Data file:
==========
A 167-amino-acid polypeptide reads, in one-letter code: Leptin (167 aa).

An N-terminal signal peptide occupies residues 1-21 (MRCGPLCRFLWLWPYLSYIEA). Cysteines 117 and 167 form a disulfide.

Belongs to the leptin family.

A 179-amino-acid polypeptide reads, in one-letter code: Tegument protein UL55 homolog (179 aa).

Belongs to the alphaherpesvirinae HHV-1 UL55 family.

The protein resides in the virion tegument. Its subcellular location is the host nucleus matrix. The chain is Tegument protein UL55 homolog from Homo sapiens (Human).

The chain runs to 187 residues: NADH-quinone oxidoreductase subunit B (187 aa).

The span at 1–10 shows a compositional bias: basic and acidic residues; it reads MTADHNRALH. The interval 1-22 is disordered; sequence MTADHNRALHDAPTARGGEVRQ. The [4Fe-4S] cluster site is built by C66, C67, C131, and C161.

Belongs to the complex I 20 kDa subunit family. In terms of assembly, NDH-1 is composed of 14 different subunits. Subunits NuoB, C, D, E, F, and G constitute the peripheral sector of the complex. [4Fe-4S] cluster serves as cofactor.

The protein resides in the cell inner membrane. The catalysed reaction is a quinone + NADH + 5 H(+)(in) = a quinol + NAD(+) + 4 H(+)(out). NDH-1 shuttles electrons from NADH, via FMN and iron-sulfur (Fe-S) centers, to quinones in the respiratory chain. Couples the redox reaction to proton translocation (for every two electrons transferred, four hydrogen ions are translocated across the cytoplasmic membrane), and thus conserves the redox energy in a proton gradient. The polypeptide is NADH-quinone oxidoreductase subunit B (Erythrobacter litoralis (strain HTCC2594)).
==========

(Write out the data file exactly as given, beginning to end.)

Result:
A 167-amino-acid polypeptide reads, in one-letter code: Leptin (167 aa).

An N-terminal signal peptide occupies residues 1-21 (MRCGPLCRFLWLWPYLSYIEA). Cysteines 117 and 167 form a disulfide.

Belongs to the leptin family.

A 179-amino-acid polypeptide reads, in one-letter code: Tegument protein UL55 homolog (179 aa).

Belongs to the alphaherpesvirinae HHV-1 UL55 family.

The protein resides in the virion tegument. Its subcellular location is the host nucleus matrix. The chain is Tegument protein UL55 homolog from Homo sapiens (Human).

The chain runs to 187 residues: NADH-quinone oxidoreductase subunit B (187 aa).

The span at 1–10 shows a compositional bias: basic and acidic residues; it reads MTADHNRALH. The interval 1-22 is disordered; sequence MTADHNRALHDAPTARGGEVRQ. The [4Fe-4S] cluster site is built by C66, C67, C131, and C161.

Belongs to the complex I 20 kDa subunit family. In terms of assembly, NDH-1 is composed of 14 different subunits. Subunits NuoB, C, D, E, F, and G constitute the peripheral sector of the complex. [4Fe-4S] cluster serves as cofactor.

The protein resides in the cell inner membrane. The catalysed reaction is a quinone + NADH + 5 H(+)(in) = a quinol + NAD(+) + 4 H(+)(out). NDH-1 shuttles electrons from NADH, via FMN and iron-sulfur (Fe-S) centers, to quinones in the respiratory chain. Couples the redox reaction to proton translocation (for every two electrons transferred, four hydrogen ions are translocated across the cytoplasmic membrane), and thus conserves the redox energy in a proton gradient. The polypeptide is NADH-quinone oxidoreductase subunit B (Erythrobacter litoralis (strain HTCC2594)).